From bit-tune power noise to children’s nursery rhymes, San Francisco experimental rock outfit Deerhoof has nearly exhausted the list of musical flavors that could together make an uncomfortable listening. It is this feeling of unease that has made the band’s work so attractive. We’re washed in a barrage of genres personified as extreme caricatures of the cultures that spawned it. Everything’s unhinged from its source. Unfortunately, a detour into the world of more conventional alternative has marked an end to Deerhoof’s courageous experimentation.
Its latest release, Mountain Moves, hit the shelves two weeks earlier than its release date (in a move similar to that undertaken by fellow noise-rock practitioners Death Grips), and was available on its Bandcamp page for a price of the buyer’s choosing. All proceedings from the album go to the Emergent Fund, an organization providing support to marginalized communities affected by the Trump administration. As fans of Deerhoof well know, the band is no foreigner to political discourse. Its 2003 release “Apple-O” is a quintessential anti-war anthem for the 2000s. While there are certainly traces of political statements present on Mountain Moves, concocting catchy dance patterns and deconstructing unrealized elements of its previous work seems to be of greater importance than making any call for political revolution.
Indeed, lead singer Satomi Matsuzaki‘s vision of revolution is always youthful and innocent, and often contradicts the content of her lyrics. Songs like “Slow Motion Detonation,” on which Matsuzaki takes aim at those inhibiting social progress (“Future that you could have saved / slow motion detonation”) remind us of a fantasy war between elementary school children. “Freedom Highway,” the most politically focused track on the record, imitates the country-riffs of classic rock acts familiar to anyone with an FM radio. In “There is just one thing I can’t understand,” Matsuzaki declares in the monotone of a marching general, “why some folks think freedom is not designed for all men.” It’s a complex message put in terms that are comical and simple, in the vein of punk’s tradition to satirize the dense obscurity of American bureaucracies.
But whatever punk ethos Matsuzaki advocates for is drowned in a glitzy wash of pre-programmed drum beats. While we still have those cacaphonic drum collisions which occasionally assault our eardrums, they are sprinkled sparsely throughout the record’s 39 minutes, and are predictable to a fault. Rather than providing a backbone to the instrumentals, Matsuzaki and crew use these descents into chaos to strategically undermine those hip dance tempos one might feel inclined to groove to.
For example, both the xylophone sprinkles on the title track “Mountain Moves,” and the carnival tinted organ of “Kokoye” disintegrate into lucid nightmare fuel for sake of reprimanding the desire to sound enjoyable. Fans of the avant-garde need not worry about enjoying the ethos of contemporary pop music. With a little distortion, and disclaimer that they’re being serious, Deerhoof abuses the elements that made the band so intriguing in the first place.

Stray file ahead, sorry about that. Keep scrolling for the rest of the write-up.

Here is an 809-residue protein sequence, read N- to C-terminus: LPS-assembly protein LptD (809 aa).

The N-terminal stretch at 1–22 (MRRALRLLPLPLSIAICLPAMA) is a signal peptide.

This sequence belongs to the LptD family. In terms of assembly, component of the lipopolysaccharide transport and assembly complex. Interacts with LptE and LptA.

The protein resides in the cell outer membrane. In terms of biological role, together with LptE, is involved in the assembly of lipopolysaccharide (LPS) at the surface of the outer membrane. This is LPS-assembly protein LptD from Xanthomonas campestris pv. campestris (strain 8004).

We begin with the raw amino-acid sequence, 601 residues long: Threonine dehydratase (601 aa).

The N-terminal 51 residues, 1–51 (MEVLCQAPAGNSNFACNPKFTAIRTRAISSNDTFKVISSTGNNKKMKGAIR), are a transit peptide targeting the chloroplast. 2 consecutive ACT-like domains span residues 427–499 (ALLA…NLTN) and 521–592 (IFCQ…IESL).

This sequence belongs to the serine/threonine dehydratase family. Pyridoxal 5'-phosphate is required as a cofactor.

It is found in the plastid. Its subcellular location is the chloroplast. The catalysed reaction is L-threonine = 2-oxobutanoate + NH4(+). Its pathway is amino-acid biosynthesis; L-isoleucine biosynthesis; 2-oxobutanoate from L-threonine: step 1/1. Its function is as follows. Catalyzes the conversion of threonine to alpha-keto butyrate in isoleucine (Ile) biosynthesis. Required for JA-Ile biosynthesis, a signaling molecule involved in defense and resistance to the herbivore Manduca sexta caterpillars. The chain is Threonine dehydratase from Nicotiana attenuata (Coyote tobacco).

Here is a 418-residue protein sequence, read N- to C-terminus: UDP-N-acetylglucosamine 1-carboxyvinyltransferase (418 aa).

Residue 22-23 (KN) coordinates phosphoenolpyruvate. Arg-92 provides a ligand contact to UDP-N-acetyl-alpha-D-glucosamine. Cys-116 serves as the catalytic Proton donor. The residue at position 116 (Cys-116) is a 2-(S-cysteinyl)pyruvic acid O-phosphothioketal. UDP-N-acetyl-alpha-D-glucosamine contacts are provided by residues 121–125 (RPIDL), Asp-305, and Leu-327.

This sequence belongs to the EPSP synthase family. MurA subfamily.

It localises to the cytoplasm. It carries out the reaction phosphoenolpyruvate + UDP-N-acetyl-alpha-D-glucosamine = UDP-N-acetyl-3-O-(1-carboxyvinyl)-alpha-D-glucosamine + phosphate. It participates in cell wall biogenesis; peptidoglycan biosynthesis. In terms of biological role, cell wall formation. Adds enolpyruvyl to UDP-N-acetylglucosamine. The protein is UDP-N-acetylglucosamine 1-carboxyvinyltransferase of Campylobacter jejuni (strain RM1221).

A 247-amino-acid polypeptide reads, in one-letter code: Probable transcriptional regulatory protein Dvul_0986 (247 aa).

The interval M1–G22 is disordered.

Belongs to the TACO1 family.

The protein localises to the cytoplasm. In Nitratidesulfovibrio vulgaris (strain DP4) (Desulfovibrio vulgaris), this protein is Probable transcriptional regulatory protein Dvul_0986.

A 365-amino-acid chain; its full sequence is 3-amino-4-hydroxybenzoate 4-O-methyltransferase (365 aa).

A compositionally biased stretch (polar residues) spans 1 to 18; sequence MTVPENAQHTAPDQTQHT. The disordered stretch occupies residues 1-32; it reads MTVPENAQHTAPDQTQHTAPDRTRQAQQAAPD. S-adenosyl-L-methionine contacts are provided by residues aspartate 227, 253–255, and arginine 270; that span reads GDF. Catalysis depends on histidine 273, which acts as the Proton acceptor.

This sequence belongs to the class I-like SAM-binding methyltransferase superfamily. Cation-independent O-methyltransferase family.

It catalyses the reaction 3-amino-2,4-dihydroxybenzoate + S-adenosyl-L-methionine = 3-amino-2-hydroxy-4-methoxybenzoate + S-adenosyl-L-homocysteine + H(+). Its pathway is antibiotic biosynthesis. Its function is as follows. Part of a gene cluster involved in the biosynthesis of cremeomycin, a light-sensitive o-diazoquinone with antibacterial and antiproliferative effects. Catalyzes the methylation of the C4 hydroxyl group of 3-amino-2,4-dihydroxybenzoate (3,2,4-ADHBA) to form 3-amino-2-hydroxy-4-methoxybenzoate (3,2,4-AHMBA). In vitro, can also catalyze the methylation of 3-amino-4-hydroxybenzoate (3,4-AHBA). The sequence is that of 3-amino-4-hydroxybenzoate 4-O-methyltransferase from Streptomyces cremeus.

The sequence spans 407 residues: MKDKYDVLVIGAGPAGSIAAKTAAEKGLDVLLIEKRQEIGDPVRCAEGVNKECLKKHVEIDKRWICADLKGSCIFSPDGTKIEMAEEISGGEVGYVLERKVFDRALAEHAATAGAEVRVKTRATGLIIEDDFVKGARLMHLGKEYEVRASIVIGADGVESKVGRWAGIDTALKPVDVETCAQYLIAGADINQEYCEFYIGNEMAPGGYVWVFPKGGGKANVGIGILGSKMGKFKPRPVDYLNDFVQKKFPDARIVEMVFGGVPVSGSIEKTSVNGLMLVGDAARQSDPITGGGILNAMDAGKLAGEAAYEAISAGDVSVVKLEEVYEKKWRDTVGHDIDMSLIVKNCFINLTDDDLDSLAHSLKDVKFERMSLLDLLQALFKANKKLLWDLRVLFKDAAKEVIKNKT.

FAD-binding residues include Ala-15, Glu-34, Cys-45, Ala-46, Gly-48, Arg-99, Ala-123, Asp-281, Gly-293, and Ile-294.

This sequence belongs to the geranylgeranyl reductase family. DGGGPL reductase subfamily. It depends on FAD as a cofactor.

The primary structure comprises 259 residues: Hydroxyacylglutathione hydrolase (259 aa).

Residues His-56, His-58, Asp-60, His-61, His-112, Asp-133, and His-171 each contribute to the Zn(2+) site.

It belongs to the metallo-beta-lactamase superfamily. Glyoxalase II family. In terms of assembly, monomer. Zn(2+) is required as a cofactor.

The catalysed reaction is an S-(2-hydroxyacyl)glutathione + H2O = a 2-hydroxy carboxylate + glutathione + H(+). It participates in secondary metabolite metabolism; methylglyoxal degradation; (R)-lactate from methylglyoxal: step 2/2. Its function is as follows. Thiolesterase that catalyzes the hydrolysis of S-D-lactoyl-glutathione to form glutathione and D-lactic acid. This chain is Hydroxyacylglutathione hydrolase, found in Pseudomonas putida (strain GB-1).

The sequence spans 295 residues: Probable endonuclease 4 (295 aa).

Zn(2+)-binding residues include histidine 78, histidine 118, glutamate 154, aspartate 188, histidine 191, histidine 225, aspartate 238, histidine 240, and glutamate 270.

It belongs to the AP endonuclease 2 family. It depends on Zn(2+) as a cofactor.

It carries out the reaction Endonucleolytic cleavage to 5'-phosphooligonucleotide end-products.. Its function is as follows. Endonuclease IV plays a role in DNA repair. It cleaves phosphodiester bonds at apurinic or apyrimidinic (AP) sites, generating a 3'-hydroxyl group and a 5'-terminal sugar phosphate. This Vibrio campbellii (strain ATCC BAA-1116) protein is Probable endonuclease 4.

This is not to say the record doesn’t have its moments of authenticity—its cover of “Gracias a la Vida” originally by Chilean musician Violeta Parra substitutes the loosely strung guitar echo of the original for an oozing, beautifully airy string section. Though one of the album’s sincerer efforts, its adjacency to two songs that sound like outtakes from a Primus album doesn’t make for the smoothest listening. While it worked on previous Deerhoof records, this blending of styles feels discontinuous, less involved in the postmodernist pastiche of soundscapes the band has proven to be so great at formulating.
Which brings us to those songs, often catchy pop melodies, which have a habit of dissolving into loosely structured cacophonies reminiscent of something a Transformer would sing. On tracks like “Sea Moves,” and “Your Dystopic Creation Doesn’t Fear You,” listeners are teased with hints of a malevolent presence that never takes over fully. It is background screeching and drum clashes which embellish, rather than lead, the still accessible reggae-tempo.
Occasionally, the desired effect of these superimposed dissolutions is achieved more faithfully through a subversion of the genre from which they’re borrowing. On “Singalong Junk,” Matsuzaki tells the story of going to a picnic by the lake with her family. This segment overlaps a two minute-long interlude of harmonic voice quavers provided by singer Xenia Rubinos. We feel trapped in the synthetic beauty of an afternoon outing—strangely textured synth organs turn the family into an object of distrust. The scene is just as fabricated as the title of the song suggests. The effect is wonderful.
If only this could be said for the rest of the album. Unfortunately, Deerhoof has eschewed its punk and noise-rock origins for a trite replication of its most superficial aspects. By attempting to lean in a more accessible direction, they’ve become false parodies of bands of lesser merit. One can hope Mountain Moves is a minor digression in Deerhoof’s discography, and that the band will return in the future to a sound more daring, whatever sound that may be.
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